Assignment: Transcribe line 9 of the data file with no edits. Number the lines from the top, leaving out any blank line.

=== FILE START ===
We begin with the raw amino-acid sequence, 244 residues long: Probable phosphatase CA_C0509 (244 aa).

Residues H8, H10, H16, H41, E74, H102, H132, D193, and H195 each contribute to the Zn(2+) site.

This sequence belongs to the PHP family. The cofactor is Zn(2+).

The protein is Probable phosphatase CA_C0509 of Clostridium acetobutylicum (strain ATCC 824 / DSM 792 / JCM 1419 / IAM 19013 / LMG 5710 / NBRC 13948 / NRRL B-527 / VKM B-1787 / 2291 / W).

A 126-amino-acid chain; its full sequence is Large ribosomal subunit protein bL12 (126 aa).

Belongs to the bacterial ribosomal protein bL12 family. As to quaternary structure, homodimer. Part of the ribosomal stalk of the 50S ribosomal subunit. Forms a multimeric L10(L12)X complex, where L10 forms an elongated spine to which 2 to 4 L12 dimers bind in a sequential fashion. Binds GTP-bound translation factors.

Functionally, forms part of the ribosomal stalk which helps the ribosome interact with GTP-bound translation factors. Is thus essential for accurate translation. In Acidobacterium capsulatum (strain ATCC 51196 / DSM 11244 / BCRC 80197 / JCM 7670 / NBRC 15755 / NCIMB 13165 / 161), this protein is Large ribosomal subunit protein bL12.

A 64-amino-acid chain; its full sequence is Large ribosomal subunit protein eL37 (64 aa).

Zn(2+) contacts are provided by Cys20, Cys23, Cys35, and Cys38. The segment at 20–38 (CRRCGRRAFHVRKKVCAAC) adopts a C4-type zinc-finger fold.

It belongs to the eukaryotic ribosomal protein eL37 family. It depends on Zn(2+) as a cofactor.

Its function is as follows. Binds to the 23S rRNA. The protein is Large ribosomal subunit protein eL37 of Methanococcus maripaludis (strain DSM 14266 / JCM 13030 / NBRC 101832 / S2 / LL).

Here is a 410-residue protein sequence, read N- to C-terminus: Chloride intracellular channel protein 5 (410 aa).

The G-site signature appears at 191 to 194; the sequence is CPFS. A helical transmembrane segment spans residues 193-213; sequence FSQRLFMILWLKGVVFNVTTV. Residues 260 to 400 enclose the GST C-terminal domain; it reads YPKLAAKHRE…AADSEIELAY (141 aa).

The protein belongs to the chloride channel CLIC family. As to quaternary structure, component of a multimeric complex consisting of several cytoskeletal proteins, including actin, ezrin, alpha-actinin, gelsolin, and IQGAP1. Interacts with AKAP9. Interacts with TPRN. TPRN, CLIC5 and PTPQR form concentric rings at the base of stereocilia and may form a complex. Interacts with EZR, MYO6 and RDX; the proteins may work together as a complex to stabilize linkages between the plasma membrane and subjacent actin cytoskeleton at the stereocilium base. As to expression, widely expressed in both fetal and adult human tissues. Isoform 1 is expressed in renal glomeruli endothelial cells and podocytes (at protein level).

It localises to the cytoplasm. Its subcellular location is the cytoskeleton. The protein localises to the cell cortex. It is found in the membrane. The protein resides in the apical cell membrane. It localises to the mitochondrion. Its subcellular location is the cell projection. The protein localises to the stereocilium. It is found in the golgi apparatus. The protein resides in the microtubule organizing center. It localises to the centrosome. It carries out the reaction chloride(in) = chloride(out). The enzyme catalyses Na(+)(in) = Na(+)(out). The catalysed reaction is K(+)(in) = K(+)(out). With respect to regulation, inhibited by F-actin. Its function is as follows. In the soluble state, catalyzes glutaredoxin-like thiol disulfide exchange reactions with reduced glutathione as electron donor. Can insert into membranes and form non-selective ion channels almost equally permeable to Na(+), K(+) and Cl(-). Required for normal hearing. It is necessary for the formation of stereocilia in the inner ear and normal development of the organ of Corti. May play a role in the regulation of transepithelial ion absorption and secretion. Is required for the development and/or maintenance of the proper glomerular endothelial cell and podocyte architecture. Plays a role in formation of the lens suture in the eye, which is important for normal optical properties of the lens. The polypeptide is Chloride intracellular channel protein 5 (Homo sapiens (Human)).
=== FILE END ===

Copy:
Zn(2+) contacts are provided by Cys20, Cys23, Cys35, and Cys38. The segment at 20–38 (CRRCGRRAFHVRKKVCAAC) adopts a C4-type zinc-finger fold.